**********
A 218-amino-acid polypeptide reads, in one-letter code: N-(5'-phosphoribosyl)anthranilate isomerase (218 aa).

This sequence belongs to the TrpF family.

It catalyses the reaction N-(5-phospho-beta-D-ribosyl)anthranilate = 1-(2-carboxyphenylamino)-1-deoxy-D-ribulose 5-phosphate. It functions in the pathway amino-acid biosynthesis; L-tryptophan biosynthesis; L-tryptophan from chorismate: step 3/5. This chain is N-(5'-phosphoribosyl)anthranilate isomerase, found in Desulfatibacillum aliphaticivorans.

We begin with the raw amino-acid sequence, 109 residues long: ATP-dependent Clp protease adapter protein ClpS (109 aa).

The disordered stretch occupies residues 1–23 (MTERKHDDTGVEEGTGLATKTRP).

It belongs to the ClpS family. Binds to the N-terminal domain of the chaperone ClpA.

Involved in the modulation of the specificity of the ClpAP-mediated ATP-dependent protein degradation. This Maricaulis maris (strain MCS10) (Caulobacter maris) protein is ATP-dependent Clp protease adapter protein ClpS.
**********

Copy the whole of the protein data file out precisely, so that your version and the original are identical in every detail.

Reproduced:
A 218-amino-acid polypeptide reads, in one-letter code: N-(5'-phosphoribosyl)anthranilate isomerase (218 aa).

This sequence belongs to the TrpF family.

It catalyses the reaction N-(5-phospho-beta-D-ribosyl)anthranilate = 1-(2-carboxyphenylamino)-1-deoxy-D-ribulose 5-phosphate. It functions in the pathway amino-acid biosynthesis; L-tryptophan biosynthesis; L-tryptophan from chorismate: step 3/5. This chain is N-(5'-phosphoribosyl)anthranilate isomerase, found in Desulfatibacillum aliphaticivorans.

We begin with the raw amino-acid sequence, 109 residues long: ATP-dependent Clp protease adapter protein ClpS (109 aa).

The disordered stretch occupies residues 1–23 (MTERKHDDTGVEEGTGLATKTRP).

It belongs to the ClpS family. Binds to the N-terminal domain of the chaperone ClpA.

Involved in the modulation of the specificity of the ClpAP-mediated ATP-dependent protein degradation. This Maricaulis maris (strain MCS10) (Caulobacter maris) protein is ATP-dependent Clp protease adapter protein ClpS.